Michael Götting is an author, journalist and curator. His novel Contrapunctus (Counterpoint) was published in September 2015. He received his MA in North American Studies and German Studies from Freie Universität Berlin. Götting writes for ZEIT ONLINE, Deutschlandfunk and the Tagesspiegel and works as a freelance artist and curator for Berlin's postmigrant theatre Ballhaus Naunystrasse. Currently, he is living in Toronto, working on his second novel.
Excerpts from Contrapunctus will be read in both English and German. Afterwards, the floor will be opened to questions. The discussion will be held in English. All are welcome, and knowledge of German isn't necessary.
... is the polyphonic and wild journey through the lives of its Afro-German protagonists and the collective consciousness of the Berlin Republic.
The novel is an uncompromising portrayal of Indigo, Rutha-Pong, Habibi and Olaudah, four Black Germans who are struggling with the remainders of the country’s colonial past, their relationships and the racist tendencies within the society.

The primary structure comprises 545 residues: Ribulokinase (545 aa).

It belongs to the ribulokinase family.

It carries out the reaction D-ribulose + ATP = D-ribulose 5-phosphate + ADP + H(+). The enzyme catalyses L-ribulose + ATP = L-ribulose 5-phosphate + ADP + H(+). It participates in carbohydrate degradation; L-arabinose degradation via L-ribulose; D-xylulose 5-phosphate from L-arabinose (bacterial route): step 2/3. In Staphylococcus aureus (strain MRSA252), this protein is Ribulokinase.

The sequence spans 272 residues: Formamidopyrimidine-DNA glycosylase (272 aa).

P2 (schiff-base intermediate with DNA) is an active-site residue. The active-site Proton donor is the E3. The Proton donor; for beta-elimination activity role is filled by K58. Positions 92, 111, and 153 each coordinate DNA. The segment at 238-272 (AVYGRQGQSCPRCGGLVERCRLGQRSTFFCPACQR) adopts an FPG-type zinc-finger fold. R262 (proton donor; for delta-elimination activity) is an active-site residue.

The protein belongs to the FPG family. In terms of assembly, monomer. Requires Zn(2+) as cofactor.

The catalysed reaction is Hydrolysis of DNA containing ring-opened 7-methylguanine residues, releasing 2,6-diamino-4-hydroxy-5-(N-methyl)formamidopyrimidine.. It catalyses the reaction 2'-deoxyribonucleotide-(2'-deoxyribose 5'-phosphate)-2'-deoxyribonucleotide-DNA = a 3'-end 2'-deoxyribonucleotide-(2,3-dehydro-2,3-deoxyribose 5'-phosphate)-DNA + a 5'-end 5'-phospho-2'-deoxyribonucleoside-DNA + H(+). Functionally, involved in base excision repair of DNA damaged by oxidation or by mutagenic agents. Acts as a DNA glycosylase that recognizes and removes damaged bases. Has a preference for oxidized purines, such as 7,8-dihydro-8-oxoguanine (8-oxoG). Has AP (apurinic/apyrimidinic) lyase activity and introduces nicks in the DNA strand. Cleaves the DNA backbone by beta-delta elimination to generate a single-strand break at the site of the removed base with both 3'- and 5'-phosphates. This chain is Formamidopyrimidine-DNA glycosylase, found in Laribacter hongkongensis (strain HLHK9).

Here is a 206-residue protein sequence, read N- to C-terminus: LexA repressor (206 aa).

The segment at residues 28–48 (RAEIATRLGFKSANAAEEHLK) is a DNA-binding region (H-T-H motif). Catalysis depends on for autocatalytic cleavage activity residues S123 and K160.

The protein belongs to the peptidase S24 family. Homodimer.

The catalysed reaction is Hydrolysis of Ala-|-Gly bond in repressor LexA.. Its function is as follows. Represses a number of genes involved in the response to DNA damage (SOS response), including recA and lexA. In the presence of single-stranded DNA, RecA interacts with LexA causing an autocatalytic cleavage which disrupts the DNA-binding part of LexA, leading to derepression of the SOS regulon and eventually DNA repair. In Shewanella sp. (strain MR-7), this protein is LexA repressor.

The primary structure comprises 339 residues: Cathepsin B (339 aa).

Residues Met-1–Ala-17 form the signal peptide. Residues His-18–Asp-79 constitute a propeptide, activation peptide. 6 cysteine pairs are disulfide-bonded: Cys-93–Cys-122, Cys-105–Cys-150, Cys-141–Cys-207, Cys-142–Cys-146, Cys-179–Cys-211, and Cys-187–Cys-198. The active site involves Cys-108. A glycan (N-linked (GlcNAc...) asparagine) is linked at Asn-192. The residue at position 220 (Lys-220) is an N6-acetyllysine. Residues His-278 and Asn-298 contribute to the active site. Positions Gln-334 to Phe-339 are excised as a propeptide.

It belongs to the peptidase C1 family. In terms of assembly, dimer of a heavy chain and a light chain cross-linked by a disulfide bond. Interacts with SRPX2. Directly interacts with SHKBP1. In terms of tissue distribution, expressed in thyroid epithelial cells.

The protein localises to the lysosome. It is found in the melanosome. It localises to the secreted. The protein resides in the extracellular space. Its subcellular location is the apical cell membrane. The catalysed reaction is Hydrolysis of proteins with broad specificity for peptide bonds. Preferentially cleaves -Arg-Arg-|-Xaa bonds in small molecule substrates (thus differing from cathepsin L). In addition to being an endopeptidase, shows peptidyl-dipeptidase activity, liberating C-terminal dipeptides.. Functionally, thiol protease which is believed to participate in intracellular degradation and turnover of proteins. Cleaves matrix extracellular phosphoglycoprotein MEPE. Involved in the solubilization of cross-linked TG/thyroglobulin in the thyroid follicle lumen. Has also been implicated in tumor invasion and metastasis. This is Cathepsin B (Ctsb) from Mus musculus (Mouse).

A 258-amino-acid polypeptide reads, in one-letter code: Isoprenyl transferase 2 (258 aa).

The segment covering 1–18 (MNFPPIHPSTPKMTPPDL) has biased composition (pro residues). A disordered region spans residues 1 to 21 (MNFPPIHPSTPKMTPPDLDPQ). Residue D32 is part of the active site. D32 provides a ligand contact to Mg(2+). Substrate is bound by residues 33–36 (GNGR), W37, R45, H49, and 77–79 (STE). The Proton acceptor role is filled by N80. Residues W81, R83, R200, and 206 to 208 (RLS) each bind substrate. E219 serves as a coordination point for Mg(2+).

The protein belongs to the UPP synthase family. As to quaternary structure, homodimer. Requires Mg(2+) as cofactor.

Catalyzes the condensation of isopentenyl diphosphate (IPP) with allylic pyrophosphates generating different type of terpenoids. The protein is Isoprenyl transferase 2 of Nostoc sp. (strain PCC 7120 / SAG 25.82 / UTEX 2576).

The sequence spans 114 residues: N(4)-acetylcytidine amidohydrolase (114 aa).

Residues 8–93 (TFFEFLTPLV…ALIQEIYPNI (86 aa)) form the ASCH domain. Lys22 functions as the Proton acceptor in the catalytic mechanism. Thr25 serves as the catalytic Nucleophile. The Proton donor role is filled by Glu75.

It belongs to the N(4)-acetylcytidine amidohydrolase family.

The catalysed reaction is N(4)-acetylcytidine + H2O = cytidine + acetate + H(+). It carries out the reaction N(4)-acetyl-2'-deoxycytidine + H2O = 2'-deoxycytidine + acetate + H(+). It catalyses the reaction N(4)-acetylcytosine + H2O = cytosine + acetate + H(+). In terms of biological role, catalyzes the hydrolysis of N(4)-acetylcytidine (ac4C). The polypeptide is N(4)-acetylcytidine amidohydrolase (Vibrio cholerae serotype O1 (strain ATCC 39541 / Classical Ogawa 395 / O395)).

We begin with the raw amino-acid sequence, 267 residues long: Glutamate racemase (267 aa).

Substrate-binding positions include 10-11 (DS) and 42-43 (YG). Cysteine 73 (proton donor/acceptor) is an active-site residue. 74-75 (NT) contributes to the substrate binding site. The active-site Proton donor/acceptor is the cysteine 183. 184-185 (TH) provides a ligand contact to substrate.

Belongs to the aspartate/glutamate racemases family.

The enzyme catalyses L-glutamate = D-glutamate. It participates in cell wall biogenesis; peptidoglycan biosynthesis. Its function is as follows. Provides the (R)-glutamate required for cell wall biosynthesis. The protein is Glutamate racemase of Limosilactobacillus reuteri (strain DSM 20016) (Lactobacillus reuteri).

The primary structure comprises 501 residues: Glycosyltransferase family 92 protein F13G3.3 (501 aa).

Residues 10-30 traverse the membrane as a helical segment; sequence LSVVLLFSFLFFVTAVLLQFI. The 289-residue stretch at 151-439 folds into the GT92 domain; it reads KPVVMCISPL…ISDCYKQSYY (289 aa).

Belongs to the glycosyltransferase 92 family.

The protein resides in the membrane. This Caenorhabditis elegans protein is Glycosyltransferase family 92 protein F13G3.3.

Since her childhood, Indigo suffers from a mysterious illness that the doctors are not able to diagnose. When she faints, her conscience gets carried away by images of the collective memory and she finds herself in a world where traumatic experiences of the past mix with her present life. For Rutha-Pong, a difficult decision is to be made: Is she going to take her son’s father Olaudah back into her life, after he served his six year sentence, or will she decide in favor of Habibi, her boyfriend and her son’s foster father? Habibi has a special gift – his deep sense of the interconnectedness of all human beings.
The structure of the novel goes back to the musical concept of the counterpoint. Johann Sebastian Bach’s “The Art of Fugue” plays an important role in the story. The topics of powerlessness, captivity, immigration, heimat, belonging and interconnectedness are the basis on which the voices develop. They recur in variations as the characters deal with them, they connect in periodic but ever differing patterns.